Words: Alex Walker
Last month football fans across the country sat down in front of their television sets to cheer on a Nottingham and England legend. Stuart Pearce was battling it out with other athletes on BBC's Superstars.
Only a footballer with such legendary status as Pearce could have caused such a happening. Arsenal fans don't whoop with delight whenever Ian Wright presents the National Lottery or cringe when David Seaman takes a roasting on They Think It's All Over. Tottenham fans don't swell with pride every time Gary Lineker makes an insightful comment on Match of the Day.
At 41, Pearce struggled to keep up with the other Superstars athletes for most of the competition, but a strong finish on the mountain bikes gave him a respectable fourth place overall.
Butterworth was to struggle in the first team at centre back, soon to be replaced by the emerging Des Walker. Meanwhile, Pearce was atill working part time as an electrician and even advertised his services in the match programme. He soon became a regular in the team, however, and his only notable side-line was attending punk rock gigs.
It was only in the very last season of his 20 year career that he managed to pick up a league championship medal, helping
He was a vital part of two
He was nicknamed 'Psycho', owing to his resemblance to Norman Bates, although the mantle also happened to suit his fearsome, uncompromising attitude on the pitch. It was his loyalty and commitment that endeared him to the fans so much.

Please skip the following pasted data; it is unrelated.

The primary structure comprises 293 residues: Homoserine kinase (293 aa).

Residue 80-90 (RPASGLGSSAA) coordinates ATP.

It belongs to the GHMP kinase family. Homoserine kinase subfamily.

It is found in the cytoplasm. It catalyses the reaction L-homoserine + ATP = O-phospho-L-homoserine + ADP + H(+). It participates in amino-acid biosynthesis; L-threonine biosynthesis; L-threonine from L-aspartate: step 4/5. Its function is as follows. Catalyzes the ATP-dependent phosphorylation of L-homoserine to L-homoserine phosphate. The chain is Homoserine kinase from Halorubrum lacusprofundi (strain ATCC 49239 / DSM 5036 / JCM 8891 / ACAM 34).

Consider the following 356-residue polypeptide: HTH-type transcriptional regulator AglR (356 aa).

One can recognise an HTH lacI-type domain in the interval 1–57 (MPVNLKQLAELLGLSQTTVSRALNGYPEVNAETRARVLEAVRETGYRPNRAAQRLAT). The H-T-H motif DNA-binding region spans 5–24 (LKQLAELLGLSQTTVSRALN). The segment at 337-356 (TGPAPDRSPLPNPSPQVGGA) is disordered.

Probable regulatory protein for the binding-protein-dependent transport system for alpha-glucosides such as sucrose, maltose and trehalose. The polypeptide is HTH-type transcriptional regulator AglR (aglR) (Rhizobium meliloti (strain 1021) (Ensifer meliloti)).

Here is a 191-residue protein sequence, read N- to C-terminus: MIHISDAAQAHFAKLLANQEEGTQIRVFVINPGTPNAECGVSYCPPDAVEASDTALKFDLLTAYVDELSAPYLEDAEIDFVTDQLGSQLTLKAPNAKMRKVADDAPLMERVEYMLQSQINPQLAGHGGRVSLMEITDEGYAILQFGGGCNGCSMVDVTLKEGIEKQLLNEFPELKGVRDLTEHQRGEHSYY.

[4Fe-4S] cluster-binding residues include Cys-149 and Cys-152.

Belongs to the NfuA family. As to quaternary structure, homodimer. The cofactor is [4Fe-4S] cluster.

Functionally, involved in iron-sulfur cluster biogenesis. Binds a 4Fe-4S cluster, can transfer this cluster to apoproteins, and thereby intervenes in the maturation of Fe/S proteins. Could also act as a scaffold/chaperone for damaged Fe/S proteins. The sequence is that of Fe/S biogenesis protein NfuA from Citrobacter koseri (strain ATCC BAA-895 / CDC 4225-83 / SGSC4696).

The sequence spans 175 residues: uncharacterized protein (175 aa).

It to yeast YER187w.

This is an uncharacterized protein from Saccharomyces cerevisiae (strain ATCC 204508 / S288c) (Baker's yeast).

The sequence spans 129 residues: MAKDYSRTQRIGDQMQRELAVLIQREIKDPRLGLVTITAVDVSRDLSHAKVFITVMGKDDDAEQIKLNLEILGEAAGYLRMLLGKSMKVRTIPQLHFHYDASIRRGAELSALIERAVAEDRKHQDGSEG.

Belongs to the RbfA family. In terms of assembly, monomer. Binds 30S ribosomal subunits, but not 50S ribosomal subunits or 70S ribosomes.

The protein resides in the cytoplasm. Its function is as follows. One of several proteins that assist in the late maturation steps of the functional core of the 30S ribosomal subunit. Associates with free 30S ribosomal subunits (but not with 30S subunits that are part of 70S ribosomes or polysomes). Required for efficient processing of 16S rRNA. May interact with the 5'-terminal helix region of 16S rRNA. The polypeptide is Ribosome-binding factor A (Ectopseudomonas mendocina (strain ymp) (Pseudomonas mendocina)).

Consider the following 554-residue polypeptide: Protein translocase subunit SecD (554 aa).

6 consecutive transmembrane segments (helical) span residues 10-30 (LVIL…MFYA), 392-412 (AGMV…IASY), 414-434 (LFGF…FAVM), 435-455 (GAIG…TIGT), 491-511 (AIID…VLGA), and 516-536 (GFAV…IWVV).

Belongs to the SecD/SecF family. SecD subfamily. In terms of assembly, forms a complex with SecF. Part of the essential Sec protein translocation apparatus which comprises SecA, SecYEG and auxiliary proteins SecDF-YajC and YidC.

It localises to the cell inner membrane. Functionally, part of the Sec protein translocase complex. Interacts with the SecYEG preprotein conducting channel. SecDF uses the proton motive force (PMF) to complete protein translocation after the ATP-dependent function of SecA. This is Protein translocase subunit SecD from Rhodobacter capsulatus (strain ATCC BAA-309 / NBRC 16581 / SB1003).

During the Superstars show the focus was on Pearce's personality. He was the joker in the pack - "Don't ping it on me lugs," he pleaded during some swimming cap capers. He would have been excused finishing last place amongst the younger competitors, but he surprised everyone with just how fit he still was.
Pearce was always more than just a strong personality. Other football 'characters' come and go, but he proved to be the best English left back of his generation.
He was tough and unforgiving in the tackle, but never dirty. He charged up the left wing like a steam train - not only were the opposition's attackers afraid of him, but the full-backs had to be wary too.
He also had a nack for scoring thunderous free-kicks, netting at Wembley and Old Trafford in famous games with his hammer of a left foot.
That hammer sometimes got him into trouble though. His penalty miss in the 1990 world cup haunted him for six years until he put the ghosts to rest by drilling home two spot-kicks during Euro 96.
The outburst that followed is one of the defining images of Pearce's career - his passion for club and country on show for everyone to see.
Euro 96 was the moment when the country woke up to what
He had just recovered from one broken leg and was making his comeback for West Ham when the unthinkable happened and he broke it again. Not only did Pearce finish the game, he made a full recovery from the second break. At the age of 39, the club's physios had given him little chance of playing again, but he went on to make over 50 appearances for the Hammers.
When he came back to
At the moment Pearce is coaching at
His time as player-manager at Forest in 1997 showed he wasn't ready. He recalls picking the team for his first match in charge and neglecting a goalkeeper (his wife Liz pointed out the oversight).
He started well and was voted Manager of the Month, in his first month. But the early success didn't last and Forest were relegated from the Premiership that season. Six years later, with coaching badges under his belt, the time may be right for Pearce to go into full-time management. The press have linked him to a number of clubs recently and many hope he may one day return to Forest with the experience to manage them successfully.
If the reaction across Nottinghamshire households during half an hour of prime-time television was anything to go by, Stuart Pearce at the helm again would be a sight sure to fill the City Ground.
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